The Point

Game of Thrones

There's a word for this.


John Stonestreet

Throughout its eight seasons, “Game of Thrones,” the HBO fantasy series based on George R. R. Martin’s books, became known for its graphic nudity and brutal rape scenes. Despite this, several Christian and conservative commentators defended their choice to watch “Thrones” for its storytelling and realistic portrayal of human depravity.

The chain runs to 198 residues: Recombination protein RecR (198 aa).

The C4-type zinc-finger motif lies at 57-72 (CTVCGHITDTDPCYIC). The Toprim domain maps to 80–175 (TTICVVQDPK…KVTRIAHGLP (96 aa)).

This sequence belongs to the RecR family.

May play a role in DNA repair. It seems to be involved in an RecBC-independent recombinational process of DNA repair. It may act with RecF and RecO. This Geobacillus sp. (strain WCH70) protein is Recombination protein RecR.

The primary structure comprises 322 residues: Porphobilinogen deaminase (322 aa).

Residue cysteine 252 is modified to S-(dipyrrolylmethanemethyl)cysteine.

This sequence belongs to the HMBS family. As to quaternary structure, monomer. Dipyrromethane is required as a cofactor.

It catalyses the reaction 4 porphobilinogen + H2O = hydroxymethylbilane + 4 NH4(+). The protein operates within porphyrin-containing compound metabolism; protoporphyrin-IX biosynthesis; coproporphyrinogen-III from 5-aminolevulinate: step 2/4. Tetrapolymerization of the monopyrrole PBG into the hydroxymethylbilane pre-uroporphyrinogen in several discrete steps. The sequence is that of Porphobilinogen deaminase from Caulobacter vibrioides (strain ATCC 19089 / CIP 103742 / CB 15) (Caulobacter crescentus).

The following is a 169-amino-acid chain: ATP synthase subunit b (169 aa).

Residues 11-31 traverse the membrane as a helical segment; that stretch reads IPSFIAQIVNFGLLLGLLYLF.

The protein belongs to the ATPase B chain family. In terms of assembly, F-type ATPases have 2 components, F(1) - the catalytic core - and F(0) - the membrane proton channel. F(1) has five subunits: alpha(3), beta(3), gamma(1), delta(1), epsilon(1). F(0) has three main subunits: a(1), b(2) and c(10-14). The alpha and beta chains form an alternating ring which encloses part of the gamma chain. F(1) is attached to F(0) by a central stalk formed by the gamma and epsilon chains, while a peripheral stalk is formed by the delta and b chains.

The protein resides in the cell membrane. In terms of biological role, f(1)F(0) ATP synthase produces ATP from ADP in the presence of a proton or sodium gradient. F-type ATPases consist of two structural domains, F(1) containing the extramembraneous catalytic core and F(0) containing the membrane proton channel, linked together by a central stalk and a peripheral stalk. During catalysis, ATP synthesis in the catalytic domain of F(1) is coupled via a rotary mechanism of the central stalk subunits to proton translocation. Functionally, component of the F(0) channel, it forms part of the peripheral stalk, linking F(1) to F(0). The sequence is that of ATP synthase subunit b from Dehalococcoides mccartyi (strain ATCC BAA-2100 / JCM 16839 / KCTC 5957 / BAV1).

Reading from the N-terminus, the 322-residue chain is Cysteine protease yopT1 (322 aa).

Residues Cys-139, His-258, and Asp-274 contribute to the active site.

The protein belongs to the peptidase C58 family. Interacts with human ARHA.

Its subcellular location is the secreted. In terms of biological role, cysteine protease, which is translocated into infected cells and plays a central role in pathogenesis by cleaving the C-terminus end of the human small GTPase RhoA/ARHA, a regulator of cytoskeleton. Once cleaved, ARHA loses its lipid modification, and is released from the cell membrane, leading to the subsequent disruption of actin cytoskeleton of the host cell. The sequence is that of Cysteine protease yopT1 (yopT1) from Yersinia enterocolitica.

Even if they’ve not reconsidered that defense, Emilia Clarke, one of the show’s lead actresses, has. She recently admitted she was pressured into taking off her clothes for the camera. She called it “terrifying.” So, she numbed her conscience with alcohol to get through it. She was just 23 years old. One HBO executive even reportedly told actresses they should do the scenes because he represented “the pervert side of the audience.” There’s a term for entertainment that features unclothed actors and actresses simulating intimate and brutal acts for others’ viewing pleasure, and it’s not “good television.” If Clarke regrets shooting those scenes, Christians should regret watching them.


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